Former CDC director predicts bird flu pandemic

June 15, 2024

Former Centers for Disease Control and Prevention (CDC) Director Robert Redfield said he predicts a bird flu pandemic will happen, it’s just a matter of when that will be.

Redfield joined NewsNation Friday to discuss the growing concern for bird flu, as the virus has been detected in dozens of cattle across the country and the World Health Organization identified the first human death in Mexico.

“I really do think it’s very likely that we will, at some time, it’s not a question of if, it’s more of a question of when we will have a bird flu pandemic,” Redfield said.

He also noted that bird flu has a “significant mortality” when it enters humans compared to COVID-19. Redfield predicts the mortality is “probably somewhere between 25 and 50 percent mortality.” NewsNation noted that the death rate for COVID was 0.6 percent.

At the end of May, the CDC identified the third human case of someone diagnosed with the virus since March. None of the three cases among farmworkers were associated with one another. Symptoms have included a cough without fever and pink eye.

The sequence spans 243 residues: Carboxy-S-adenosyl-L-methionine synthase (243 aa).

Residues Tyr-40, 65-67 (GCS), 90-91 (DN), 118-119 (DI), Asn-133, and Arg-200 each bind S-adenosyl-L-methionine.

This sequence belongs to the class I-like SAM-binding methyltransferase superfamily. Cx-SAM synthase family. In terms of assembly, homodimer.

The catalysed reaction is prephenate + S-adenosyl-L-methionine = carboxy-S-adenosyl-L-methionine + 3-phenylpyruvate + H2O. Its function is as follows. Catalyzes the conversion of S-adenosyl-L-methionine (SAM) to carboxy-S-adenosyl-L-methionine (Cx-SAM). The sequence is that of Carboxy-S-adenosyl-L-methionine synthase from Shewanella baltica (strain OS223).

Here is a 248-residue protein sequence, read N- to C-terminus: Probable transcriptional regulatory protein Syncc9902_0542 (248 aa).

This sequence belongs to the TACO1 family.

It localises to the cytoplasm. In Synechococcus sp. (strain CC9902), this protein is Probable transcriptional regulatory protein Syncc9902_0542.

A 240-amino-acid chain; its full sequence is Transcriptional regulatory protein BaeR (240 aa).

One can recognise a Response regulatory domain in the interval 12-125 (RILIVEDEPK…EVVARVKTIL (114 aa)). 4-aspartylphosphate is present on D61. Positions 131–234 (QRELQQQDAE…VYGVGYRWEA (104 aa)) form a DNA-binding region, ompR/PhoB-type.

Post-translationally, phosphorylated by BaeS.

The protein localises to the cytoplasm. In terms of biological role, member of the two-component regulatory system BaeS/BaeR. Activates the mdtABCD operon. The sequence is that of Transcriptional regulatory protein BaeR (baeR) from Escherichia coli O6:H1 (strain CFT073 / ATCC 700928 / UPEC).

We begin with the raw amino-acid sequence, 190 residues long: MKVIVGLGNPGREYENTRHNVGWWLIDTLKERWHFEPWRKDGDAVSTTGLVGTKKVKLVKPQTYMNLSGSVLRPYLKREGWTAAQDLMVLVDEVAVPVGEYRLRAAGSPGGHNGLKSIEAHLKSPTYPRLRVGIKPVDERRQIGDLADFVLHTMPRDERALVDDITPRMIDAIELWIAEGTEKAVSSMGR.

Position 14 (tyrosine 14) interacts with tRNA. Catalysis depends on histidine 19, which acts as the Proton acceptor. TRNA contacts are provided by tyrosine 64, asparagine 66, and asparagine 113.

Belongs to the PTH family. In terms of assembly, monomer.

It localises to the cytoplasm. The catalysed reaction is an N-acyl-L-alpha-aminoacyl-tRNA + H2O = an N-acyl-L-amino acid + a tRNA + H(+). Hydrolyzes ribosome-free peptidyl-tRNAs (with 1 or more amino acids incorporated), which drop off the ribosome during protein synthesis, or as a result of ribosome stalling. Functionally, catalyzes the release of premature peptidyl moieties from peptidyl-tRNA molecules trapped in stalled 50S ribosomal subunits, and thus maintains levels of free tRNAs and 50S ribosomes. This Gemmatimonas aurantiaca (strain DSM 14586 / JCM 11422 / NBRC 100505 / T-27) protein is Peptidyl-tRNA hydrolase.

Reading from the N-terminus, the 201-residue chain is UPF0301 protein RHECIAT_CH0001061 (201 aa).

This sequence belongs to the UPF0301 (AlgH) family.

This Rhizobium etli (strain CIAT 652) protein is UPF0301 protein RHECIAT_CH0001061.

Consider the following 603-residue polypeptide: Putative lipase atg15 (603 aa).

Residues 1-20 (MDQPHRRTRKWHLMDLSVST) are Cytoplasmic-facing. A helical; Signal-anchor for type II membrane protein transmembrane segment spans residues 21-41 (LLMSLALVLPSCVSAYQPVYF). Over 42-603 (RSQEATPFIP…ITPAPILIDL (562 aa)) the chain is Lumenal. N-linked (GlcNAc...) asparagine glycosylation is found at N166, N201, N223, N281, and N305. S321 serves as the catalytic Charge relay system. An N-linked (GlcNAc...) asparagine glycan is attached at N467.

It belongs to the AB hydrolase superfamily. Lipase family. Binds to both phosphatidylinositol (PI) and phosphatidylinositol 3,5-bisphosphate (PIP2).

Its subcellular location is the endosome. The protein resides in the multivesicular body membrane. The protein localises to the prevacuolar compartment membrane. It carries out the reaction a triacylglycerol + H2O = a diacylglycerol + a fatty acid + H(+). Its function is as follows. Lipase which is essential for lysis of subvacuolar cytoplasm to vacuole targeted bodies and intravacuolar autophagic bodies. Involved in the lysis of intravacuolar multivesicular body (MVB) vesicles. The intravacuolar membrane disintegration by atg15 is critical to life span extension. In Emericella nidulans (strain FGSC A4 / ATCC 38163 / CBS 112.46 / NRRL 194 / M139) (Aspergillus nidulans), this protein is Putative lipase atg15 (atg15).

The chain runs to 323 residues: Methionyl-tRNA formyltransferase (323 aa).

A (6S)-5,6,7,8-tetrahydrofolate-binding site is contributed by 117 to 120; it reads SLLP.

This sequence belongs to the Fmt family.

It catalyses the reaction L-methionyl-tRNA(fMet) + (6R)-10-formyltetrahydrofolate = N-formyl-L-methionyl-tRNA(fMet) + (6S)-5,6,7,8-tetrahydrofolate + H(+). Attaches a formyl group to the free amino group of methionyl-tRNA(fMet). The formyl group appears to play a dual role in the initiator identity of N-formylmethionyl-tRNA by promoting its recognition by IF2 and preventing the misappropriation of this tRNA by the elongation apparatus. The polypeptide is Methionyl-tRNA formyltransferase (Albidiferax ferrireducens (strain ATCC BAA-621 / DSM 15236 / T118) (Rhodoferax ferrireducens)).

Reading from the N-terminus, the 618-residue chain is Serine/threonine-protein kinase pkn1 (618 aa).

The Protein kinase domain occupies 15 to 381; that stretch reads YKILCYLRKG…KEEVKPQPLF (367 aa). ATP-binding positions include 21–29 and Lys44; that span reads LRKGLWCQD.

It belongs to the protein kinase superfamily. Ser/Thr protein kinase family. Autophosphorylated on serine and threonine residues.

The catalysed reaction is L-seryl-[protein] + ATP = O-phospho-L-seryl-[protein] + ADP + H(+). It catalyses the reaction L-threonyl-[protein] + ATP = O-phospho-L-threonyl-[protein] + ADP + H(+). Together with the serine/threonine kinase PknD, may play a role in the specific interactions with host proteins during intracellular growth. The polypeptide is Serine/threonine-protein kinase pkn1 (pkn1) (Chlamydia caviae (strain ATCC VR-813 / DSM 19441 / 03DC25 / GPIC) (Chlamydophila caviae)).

There is no evidence yet that the virus is spreading between humans. Redfield said he knows exactly what has to happen for the virus to get to that point because he’s done lab research on it.

Scientists have found that five amino acids must change in the key receptor in order for bird flu to gain a propensity to bind to a human receptor “and then be able to go human to human” like COVID-19 did, Redfield said.

“Once the virus gains the ability to attach to the human receptor and then go human to human, that’s when you’re going to have the pandemic,” he said. “And as I said, I think it’s just a matter of time.”

Redfield noted that he doesn’t know how long it will take for the five amino acids to change, but since it is being detected in cattle herds across the country, he is a bit concerned.

More than 40 cattle herds nationwide have confirmed cases of the virus. The CDC is tracking wastewater treatment sites to pinpoint where the virus is but the agency said the general public’s current risk of contracting the virus is low.

Since cattle live close to pigs and the virus is able to evolve from pigs to humans, there is cause for concern. Still, he argued, there is greater risk for the disease to be lab-grown.

“I know exactly what amino acids I have to change because in 2012, against my recommendation, the scientists that did these experiments actually published them,” he said. “So, the recipe for how to make bird flu highly infection for humans is already out there.”

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